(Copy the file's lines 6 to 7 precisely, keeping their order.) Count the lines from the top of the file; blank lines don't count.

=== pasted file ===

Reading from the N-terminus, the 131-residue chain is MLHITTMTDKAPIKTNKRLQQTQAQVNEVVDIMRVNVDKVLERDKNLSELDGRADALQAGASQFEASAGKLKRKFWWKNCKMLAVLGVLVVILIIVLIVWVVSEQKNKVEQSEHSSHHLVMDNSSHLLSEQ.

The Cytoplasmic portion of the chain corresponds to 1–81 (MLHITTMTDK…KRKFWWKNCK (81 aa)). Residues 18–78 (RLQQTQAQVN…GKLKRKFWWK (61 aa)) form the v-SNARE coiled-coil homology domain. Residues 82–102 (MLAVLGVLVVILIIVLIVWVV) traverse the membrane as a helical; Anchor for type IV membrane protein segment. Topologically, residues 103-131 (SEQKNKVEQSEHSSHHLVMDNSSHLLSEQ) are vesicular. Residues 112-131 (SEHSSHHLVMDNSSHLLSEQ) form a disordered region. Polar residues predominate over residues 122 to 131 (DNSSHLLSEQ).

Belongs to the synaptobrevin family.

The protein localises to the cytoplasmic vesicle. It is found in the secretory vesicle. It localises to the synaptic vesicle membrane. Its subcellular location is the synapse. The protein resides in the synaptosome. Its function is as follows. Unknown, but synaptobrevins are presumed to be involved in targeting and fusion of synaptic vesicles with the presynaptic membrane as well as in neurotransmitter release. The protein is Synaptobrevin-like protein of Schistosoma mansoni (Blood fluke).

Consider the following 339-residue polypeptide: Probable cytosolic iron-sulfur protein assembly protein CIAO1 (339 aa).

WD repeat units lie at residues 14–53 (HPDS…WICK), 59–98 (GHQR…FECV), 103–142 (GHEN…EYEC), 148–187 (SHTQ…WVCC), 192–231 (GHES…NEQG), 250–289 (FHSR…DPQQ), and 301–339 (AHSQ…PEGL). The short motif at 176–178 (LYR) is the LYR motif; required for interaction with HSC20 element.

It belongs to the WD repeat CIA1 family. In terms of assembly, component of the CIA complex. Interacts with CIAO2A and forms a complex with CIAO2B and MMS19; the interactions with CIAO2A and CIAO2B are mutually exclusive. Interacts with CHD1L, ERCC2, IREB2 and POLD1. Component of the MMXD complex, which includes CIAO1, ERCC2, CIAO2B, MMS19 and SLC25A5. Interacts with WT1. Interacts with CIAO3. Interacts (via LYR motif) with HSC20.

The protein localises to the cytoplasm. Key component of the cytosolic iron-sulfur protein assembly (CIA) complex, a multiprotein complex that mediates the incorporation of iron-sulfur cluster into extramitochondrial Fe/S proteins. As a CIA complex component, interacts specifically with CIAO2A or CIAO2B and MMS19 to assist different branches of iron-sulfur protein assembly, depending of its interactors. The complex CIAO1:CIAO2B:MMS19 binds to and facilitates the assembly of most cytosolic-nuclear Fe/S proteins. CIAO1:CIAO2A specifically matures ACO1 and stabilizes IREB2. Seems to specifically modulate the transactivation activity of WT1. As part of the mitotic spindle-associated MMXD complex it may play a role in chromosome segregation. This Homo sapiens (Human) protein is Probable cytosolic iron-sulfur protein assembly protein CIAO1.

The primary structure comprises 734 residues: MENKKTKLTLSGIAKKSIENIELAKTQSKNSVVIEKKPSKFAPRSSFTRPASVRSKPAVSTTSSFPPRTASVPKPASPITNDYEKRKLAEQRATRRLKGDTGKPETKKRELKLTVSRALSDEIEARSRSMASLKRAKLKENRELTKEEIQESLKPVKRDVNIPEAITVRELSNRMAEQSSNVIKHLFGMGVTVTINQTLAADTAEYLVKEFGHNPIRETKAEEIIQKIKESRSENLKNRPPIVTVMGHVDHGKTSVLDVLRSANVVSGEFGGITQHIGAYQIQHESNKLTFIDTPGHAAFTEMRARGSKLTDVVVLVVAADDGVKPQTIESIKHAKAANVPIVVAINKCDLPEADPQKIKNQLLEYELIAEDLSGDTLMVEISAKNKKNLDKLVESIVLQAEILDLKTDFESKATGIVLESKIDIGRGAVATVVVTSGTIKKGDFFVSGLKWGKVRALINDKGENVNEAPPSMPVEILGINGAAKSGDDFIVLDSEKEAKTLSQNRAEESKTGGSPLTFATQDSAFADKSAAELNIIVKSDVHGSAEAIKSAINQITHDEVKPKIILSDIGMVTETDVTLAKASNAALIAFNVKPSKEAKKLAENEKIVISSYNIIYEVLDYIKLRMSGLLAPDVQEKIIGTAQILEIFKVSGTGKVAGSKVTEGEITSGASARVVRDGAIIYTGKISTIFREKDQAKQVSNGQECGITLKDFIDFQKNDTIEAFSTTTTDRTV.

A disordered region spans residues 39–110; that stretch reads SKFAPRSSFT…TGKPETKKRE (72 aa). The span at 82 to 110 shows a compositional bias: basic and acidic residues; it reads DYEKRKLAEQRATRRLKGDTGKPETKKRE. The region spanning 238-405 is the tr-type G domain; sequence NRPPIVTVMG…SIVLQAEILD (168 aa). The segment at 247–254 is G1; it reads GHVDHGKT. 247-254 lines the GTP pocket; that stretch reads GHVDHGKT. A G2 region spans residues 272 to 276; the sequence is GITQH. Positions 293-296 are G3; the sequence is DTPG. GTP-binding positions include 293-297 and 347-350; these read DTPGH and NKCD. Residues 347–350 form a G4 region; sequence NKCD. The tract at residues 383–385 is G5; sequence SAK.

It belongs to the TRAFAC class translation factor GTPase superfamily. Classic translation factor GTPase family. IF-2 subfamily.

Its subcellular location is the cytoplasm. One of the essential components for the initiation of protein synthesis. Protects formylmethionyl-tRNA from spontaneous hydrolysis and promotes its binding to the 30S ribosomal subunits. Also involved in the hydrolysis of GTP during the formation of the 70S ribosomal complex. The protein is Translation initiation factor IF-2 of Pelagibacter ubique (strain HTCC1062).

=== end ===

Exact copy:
WD repeat units lie at residues 14–53 (HPDS…WICK), 59–98 (GHQR…FECV), 103–142 (GHEN…EYEC), 148–187 (SHTQ…WVCC), 192–231 (GHES…NEQG), 250–289 (FHSR…DPQQ), and 301–339 (AHSQ…PEGL). The short motif at 176–178 (LYR) is the LYR motif; required for interaction with HSC20 element.

It belongs to the WD repeat CIA1 family. In terms of assembly, component of the CIA complex. Interacts with CIAO2A and forms a complex with CIAO2B and MMS19; the interactions with CIAO2A and CIAO2B are mutually exclusive. Interacts with CHD1L, ERCC2, IREB2 and POLD1. Component of the MMXD complex, which includes CIAO1, ERCC2, CIAO2B, MMS19 and SLC25A5. Interacts with WT1. Interacts with CIAO3. Interacts (via LYR motif) with HSC20.